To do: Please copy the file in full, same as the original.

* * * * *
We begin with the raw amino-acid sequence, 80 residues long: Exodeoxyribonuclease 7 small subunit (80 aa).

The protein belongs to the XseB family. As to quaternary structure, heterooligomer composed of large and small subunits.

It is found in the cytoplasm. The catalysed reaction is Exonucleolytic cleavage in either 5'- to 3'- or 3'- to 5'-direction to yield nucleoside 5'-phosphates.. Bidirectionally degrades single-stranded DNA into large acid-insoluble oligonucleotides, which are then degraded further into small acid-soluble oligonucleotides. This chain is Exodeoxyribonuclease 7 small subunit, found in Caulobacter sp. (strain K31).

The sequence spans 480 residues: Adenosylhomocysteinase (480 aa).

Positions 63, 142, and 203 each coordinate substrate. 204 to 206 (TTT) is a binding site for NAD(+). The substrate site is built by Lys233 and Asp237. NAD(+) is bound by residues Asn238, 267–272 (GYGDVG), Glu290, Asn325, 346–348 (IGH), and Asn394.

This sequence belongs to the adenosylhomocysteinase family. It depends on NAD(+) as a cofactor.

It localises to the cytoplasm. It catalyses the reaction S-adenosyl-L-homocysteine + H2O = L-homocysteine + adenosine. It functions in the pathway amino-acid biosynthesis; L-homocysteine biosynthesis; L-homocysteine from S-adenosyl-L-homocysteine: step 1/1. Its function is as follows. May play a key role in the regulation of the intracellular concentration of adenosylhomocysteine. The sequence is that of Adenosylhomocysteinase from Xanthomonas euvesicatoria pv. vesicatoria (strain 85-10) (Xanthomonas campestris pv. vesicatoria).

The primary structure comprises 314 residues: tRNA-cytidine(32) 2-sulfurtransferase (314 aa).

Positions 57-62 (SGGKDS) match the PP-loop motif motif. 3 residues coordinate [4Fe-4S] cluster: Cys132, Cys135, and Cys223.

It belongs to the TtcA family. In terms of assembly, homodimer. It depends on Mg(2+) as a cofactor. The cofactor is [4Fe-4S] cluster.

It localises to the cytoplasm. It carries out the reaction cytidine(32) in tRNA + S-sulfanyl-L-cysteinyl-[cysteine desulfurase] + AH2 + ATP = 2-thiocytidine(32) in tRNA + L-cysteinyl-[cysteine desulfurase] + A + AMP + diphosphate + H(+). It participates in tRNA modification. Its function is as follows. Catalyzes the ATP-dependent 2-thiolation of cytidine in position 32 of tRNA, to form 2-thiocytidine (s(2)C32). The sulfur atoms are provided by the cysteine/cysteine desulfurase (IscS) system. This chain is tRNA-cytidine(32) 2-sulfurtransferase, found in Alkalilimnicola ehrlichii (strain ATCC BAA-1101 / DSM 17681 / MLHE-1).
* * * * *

We begin with the raw amino-acid sequence, 80 residues long: Exodeoxyribonuclease 7 small subunit (80 aa).

The protein belongs to the XseB family. As to quaternary structure, heterooligomer composed of large and small subunits.

It is found in the cytoplasm. The catalysed reaction is Exonucleolytic cleavage in either 5'- to 3'- or 3'- to 5'-direction to yield nucleoside 5'-phosphates.. Bidirectionally degrades single-stranded DNA into large acid-insoluble oligonucleotides, which are then degraded further into small acid-soluble oligonucleotides. This chain is Exodeoxyribonuclease 7 small subunit, found in Caulobacter sp. (strain K31).

The sequence spans 480 residues: Adenosylhomocysteinase (480 aa).

Positions 63, 142, and 203 each coordinate substrate. 204 to 206 (TTT) is a binding site for NAD(+). The substrate site is built by Lys233 and Asp237. NAD(+) is bound by residues Asn238, 267–272 (GYGDVG), Glu290, Asn325, 346–348 (IGH), and Asn394.

This sequence belongs to the adenosylhomocysteinase family. It depends on NAD(+) as a cofactor.

It localises to the cytoplasm. It catalyses the reaction S-adenosyl-L-homocysteine + H2O = L-homocysteine + adenosine. It functions in the pathway amino-acid biosynthesis; L-homocysteine biosynthesis; L-homocysteine from S-adenosyl-L-homocysteine: step 1/1. Its function is as follows. May play a key role in the regulation of the intracellular concentration of adenosylhomocysteine. The sequence is that of Adenosylhomocysteinase from Xanthomonas euvesicatoria pv. vesicatoria (strain 85-10) (Xanthomonas campestris pv. vesicatoria).

The primary structure comprises 314 residues: tRNA-cytidine(32) 2-sulfurtransferase (314 aa).

Positions 57-62 (SGGKDS) match the PP-loop motif motif. 3 residues coordinate [4Fe-4S] cluster: Cys132, Cys135, and Cys223.

It belongs to the TtcA family. In terms of assembly, homodimer. It depends on Mg(2+) as a cofactor. The cofactor is [4Fe-4S] cluster.

It localises to the cytoplasm. It carries out the reaction cytidine(32) in tRNA + S-sulfanyl-L-cysteinyl-[cysteine desulfurase] + AH2 + ATP = 2-thiocytidine(32) in tRNA + L-cysteinyl-[cysteine desulfurase] + A + AMP + diphosphate + H(+). It participates in tRNA modification. Its function is as follows. Catalyzes the ATP-dependent 2-thiolation of cytidine in position 32 of tRNA, to form 2-thiocytidine (s(2)C32). The sulfur atoms are provided by the cysteine/cysteine desulfurase (IscS) system. This chain is tRNA-cytidine(32) 2-sulfurtransferase, found in Alkalilimnicola ehrlichii (strain ATCC BAA-1101 / DSM 17681 / MLHE-1).